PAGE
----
Documents required for student and ‘borrower’
When applying for a student loan through one of the South African banks, you have to provide proof that you have been accepted for full-time (or part-time) undergraduate study, you have already started studying, you have enrolled or are in the process of enrolling at an accredited public or private institution of higher learning (university, university of technology, private college or College for Further Education and Training [FET]). They require a quote detailing the cost of your chosen course and a copy of your identity document and previous academic results (Senior Certificate if you have just passed matric). Some banks may also require a detailed breakdown of textbook costs.
Anyone (a parent, guardian or sponsor) can open a study loan on your behalf, which will cover study fees, textbooks and related costs. This person, known as the borrower, will have to provide proof of earnings by submitting his or her latest payslip, copy of identity document, banking details and if the borrower is divorced, some banks might require the divorce settlement. For a borrower that is married, they could require a marriage certificate.
If the borrower doesn’t have a transactional account at the bank where you are applying for a student loan, the bank you are applying to might require two to three months’ bank statements from the borrower. In the case of the borrower being self-employed, some banks may require up to six months’ bank statements. Proof of residence may also be required (some banks only require this for loans higher than a certain amount). Additional criteria that a bank could apply include stipulating a minimum monthly income for the borrower as well as requiring that he or she must have worked for the same employer or in the same industry for a reasonable amount of time.
In most instances, a study loan is granted year-by-year. For each year, the borrower pays back the interest on the loan monthly (usually via debit order), with the total loan amount (excluding interest) to be paid back upon completion of the studies. Usually, the period over which this loan amount has to be paid back cannot be longer than the time it took to complete the studies. Aspects that could affect the repayment period include fluctuation in interest rates and the borrower paying a higher monthly instalment than is required.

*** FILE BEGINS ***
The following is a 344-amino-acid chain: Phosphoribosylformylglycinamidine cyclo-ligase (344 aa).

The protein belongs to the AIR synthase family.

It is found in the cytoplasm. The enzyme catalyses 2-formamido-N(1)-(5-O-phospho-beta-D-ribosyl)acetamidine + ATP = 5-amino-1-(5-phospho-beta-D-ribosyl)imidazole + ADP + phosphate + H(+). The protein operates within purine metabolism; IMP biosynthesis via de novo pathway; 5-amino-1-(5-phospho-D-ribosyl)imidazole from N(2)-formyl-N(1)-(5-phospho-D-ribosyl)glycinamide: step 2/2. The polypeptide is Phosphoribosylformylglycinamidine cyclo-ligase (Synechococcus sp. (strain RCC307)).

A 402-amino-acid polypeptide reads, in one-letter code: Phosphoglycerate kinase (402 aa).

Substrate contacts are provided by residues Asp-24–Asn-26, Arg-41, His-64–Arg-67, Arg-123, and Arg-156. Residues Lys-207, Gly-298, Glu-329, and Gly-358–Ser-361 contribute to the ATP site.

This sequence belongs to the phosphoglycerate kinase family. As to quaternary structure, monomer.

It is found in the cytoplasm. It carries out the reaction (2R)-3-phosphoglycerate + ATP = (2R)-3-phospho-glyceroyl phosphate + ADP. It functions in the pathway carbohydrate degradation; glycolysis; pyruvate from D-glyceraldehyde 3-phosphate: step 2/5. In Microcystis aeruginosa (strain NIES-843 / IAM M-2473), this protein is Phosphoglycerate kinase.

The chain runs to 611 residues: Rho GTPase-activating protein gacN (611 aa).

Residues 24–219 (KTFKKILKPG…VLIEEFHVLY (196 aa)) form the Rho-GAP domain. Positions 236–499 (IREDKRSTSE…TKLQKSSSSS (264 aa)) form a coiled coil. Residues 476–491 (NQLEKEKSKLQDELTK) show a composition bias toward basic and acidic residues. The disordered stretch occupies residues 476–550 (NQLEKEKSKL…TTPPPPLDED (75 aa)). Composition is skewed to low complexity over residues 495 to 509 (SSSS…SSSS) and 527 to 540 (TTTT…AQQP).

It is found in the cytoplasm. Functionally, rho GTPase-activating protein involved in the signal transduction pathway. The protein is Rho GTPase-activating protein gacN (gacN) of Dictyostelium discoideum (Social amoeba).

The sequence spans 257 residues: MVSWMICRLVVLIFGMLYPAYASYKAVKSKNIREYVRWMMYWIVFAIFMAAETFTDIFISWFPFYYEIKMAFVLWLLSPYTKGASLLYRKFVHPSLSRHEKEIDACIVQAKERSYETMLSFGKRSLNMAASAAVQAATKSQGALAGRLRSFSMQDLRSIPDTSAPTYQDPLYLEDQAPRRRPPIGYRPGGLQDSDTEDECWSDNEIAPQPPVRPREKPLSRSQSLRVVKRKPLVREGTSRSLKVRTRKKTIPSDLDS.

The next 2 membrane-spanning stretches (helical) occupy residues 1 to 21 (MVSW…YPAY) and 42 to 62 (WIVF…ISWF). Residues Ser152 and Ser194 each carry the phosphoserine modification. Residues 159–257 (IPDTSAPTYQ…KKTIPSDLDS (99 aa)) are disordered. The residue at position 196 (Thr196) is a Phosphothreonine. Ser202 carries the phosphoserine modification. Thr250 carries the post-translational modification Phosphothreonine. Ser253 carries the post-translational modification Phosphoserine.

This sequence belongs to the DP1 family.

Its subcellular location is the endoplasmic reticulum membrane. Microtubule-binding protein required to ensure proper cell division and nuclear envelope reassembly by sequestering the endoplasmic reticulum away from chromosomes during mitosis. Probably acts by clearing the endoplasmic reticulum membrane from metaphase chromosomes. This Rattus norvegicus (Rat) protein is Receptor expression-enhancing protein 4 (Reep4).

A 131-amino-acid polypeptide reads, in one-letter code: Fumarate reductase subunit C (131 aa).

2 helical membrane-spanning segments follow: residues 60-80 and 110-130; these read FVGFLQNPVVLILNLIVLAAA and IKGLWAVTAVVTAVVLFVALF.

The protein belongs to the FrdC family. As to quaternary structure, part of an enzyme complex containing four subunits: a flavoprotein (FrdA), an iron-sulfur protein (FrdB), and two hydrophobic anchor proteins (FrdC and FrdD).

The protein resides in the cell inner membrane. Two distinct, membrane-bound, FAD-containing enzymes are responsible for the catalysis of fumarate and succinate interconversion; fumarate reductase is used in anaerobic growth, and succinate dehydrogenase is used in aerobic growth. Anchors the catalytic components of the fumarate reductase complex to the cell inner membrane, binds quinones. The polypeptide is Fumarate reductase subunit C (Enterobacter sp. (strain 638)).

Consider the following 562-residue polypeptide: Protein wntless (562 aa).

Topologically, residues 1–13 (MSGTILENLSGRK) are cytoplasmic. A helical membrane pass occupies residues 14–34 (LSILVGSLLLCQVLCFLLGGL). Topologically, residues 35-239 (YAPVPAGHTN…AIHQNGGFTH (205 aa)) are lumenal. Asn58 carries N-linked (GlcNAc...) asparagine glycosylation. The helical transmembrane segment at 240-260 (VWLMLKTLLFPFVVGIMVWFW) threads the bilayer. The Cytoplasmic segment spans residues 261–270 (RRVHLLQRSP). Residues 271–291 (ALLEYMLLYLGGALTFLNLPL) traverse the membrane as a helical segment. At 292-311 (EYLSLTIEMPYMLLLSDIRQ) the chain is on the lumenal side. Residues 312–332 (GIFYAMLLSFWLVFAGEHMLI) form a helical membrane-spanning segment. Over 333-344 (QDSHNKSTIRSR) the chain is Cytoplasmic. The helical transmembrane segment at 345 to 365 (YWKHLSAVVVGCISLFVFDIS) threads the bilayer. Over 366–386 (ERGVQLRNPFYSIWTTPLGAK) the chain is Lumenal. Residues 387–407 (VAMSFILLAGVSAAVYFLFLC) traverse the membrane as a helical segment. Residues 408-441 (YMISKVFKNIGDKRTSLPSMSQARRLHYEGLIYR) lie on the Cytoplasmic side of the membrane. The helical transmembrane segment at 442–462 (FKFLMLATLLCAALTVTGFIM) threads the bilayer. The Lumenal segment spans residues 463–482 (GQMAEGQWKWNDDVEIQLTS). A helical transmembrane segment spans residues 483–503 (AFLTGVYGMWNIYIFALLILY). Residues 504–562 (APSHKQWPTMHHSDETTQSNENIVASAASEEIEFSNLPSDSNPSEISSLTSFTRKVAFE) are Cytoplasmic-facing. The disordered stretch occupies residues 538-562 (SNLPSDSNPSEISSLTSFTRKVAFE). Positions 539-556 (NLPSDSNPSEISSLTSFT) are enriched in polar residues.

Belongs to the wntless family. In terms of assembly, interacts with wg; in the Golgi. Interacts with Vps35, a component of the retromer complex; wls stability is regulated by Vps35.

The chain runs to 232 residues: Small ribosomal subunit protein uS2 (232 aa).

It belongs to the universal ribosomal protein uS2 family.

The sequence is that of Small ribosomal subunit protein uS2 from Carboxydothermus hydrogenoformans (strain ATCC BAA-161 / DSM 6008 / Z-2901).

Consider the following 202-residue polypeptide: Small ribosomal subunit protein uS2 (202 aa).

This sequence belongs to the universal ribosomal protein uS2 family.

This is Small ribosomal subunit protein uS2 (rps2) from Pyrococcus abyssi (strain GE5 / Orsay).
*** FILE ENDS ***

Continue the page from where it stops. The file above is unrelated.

Special packages are on offer – research and compare
Many of the banks offer specially designed student accounts that suit a student’s needs and you can often elect to have the student loan included in a special student package deal. While all the banks will include your laptop, desktop or tablet computer in your loan, Absa offers students a special PC package. They have teamed up with a number of major role players in the computer industry to offer students a choice of hardware solutions to suit their academic and personal needs.
Before making a final decision on which bank you want to borrow from, make sure that you compare the cost of their ‘total packages’ (including your computer needs) and weigh up taking a total package vs. spreading the cost, for example a more cost-effective option could be to keep the purely academic expenses at the bank and consider including a tablet computer with your cell phone contract. Doing it this way, your student loan will be smaller and you will not pay interest on the cost of the tablet computer.
To do this thoroughly, you will need time. Your matric year is very short with the matric exams starting already at the end of October. It is also a very busy year and you may want to start researching some options late in Grade 11 or early in your matric year so that you are prepared with the costs when approaching the bank for a study loan. Remember that you can already apply at an institution of higher learning with your year-end report card for Grade 11 to secure conditional acceptance for your preferred academic course. Having a letter from the institution indicating this will enable you to start your research, apply for finance and compare offerings when you have received feedback; you have a head-start!
Today, all financial institutions put in a lot of effort and money to vie for the attention (and business!) of prospective students. Doing your own research upfront will ensure you are an educated receiver of the various marketing messages and that you can easily decide on the most cost-effective and appropriate solution that will suit your needs. As deciding on your future – and securing the funds to pay for it – is no small operation, spend the time on careful and meticulous research and discuss the options with an adult mentor who can help you look at and compare the available options.